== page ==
Yaklich: I think it will actually benefit the industry because now these well-bred horses will have even a better opportunity to be crossed on a larger variety of bloodlines. Anyone willing to pay tens of thousands for Rita’s broodmares will most likely breed them to other top studs in the nation (other than Rita’s). This will be a chance to further enhance a breeding program that produced over 60 world champions.

BCR: What do you think being a Crundwell horse will do to the prices of these horses in the future?

Yaklich: A good horse is a good horse, no matter where it comes from. So, being from RC Quarter Horses will only be a topic of conversation for a short time. What will matter, will be what the horses from the program accomplish … That’s what breeders and show people will really care about going forward.

BCR: What does this issue do to the quarter horse industry, in general. Does it tarnish the industry or bring attention to it?

Yaklich: It definitely brought attention to the industry. Both horse people as well as the general public have been talking about this story for months. I really don’t think it will tarnish the industry, but the big fall shows like the Congress and the World will definitely have a somewhat different feel to them. With Rita’s absence, the economic impact will probably be noticed some, but on the other hand, many people feel that now others may have a better chance for one of the top awards at the bigger shows … I guess time will tell.

BCR: What was the general feeling in the crowd during the auction?

Yaklich: There were a lot of mixed emotions from what I could see. Many people were somewhat shocked of the magnitude of the horse operation itself; then there were, of course, people that were shocked that what Rita is accused of went unnoticed by Dixon city officials. And, yet other horse people that see this as an end to a major chapter in quarter horse show history … be it good or bad.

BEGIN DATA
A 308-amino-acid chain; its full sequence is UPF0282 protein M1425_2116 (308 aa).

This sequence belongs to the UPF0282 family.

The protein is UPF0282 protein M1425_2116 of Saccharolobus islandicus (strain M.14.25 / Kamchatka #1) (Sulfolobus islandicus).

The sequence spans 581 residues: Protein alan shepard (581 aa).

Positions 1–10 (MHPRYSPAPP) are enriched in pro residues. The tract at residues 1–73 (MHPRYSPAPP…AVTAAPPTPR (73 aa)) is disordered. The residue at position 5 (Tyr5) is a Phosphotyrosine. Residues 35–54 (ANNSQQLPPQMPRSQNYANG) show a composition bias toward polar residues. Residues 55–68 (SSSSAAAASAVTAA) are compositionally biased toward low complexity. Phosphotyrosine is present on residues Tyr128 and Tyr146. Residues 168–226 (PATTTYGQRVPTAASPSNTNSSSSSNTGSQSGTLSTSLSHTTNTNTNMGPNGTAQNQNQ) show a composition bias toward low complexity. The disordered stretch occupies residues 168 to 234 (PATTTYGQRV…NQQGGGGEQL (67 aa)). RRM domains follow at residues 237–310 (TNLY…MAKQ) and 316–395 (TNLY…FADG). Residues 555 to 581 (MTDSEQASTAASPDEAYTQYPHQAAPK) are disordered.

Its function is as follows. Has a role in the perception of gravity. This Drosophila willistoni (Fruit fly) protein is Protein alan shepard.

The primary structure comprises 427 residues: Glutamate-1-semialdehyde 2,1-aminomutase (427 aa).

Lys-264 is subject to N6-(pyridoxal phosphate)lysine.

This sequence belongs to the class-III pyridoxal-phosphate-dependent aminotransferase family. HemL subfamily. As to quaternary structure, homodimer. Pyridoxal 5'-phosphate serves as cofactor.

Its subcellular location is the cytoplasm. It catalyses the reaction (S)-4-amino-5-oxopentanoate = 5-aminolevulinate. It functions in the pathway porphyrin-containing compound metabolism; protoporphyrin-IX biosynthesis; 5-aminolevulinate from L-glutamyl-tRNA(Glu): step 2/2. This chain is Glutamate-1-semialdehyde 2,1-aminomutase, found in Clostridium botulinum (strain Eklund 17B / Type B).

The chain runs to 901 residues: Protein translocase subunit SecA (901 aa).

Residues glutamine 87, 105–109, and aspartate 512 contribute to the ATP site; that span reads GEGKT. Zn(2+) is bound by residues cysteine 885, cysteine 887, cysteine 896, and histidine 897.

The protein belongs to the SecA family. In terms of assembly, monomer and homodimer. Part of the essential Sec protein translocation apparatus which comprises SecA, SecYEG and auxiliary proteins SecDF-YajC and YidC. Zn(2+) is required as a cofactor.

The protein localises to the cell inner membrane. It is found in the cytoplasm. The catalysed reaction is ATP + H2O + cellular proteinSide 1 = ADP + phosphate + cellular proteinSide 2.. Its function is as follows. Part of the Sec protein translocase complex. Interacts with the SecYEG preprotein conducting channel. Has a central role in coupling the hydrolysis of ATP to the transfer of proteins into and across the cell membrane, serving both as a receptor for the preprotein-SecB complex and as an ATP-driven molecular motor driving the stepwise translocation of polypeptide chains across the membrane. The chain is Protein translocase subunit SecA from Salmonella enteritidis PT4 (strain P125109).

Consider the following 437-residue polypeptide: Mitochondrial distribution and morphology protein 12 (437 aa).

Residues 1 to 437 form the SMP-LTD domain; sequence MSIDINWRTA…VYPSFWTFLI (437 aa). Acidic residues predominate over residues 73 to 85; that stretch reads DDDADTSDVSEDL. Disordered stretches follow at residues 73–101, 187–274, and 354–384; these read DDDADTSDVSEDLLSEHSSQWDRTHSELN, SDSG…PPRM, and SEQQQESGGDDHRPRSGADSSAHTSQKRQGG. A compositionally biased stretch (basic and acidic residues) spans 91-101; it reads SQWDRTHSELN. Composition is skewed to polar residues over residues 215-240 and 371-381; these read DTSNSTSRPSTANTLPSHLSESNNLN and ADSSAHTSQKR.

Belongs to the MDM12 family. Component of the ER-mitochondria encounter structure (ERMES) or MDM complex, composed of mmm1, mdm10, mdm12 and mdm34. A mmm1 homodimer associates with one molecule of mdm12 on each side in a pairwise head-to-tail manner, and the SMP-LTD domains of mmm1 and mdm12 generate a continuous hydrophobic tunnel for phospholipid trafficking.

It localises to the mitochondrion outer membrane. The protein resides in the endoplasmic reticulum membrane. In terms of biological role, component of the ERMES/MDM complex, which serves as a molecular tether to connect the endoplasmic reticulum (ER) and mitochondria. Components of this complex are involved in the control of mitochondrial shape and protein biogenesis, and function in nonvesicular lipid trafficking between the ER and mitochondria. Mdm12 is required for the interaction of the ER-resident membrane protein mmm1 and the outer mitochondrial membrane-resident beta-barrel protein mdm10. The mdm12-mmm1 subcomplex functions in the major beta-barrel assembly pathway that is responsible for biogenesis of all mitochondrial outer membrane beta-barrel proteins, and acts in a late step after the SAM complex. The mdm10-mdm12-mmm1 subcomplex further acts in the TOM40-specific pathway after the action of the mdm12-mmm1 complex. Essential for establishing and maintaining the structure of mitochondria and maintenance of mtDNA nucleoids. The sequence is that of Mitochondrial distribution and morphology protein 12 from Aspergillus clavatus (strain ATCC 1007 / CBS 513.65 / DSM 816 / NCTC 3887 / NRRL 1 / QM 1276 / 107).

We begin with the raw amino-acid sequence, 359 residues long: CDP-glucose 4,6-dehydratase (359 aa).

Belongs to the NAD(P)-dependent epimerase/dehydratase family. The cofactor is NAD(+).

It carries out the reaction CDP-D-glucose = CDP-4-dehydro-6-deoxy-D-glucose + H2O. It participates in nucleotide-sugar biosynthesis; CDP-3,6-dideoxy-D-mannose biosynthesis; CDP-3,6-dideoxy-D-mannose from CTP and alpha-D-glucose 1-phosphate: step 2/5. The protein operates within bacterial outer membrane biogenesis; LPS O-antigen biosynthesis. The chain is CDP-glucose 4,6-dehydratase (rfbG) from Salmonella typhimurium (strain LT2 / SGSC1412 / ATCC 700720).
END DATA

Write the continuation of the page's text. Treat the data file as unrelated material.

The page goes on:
BCR: Was there a general feeling about Crundwell that you could detect?

Yaklich: It really depends upon who you talk to. There are so many layers to this story, I think feelings that folks have toward Rita kind of overlap. I knew her as someone who was very supportive of organizations within the industry (such as youth programs) and a fairly “regular person” at the shows etc. ... but if the accusations are true, there must be another side that many people did not know.

BCR: How would you characterize her as a person and as a horse person?

Yaklich: Friendly, unassuming and generally just a nice “regular” person. She was a very competent showman; she always presented her horses to their fullest. Her horses definitely came first, and it seemed like she truly loved them all. Even with the sheer number of horses at the ranches, they were all extremely well taken care of and always in great condition.

BCR: How many horses do you own? Are any of them from Crundwell’s farm?

Yaklich: Right now, we just have one mare at home, and earlier this year, we had to put down “Panners Pride,” a great old horse the kids were showing. I also just sold a mare to a family in Michigan. Actually, she was a Hunt Seat mare that I bought at one of Rita’s production sales in Beloit a few years ago. Rita began having her own production sales at the Dixon Ranch every other year to sell over 100 of the horses she raised. Those sales were also well attended and gave the public the chance to buy some of her young horses at pretty fair prices.

Comment on this story at www.bcrnews.com.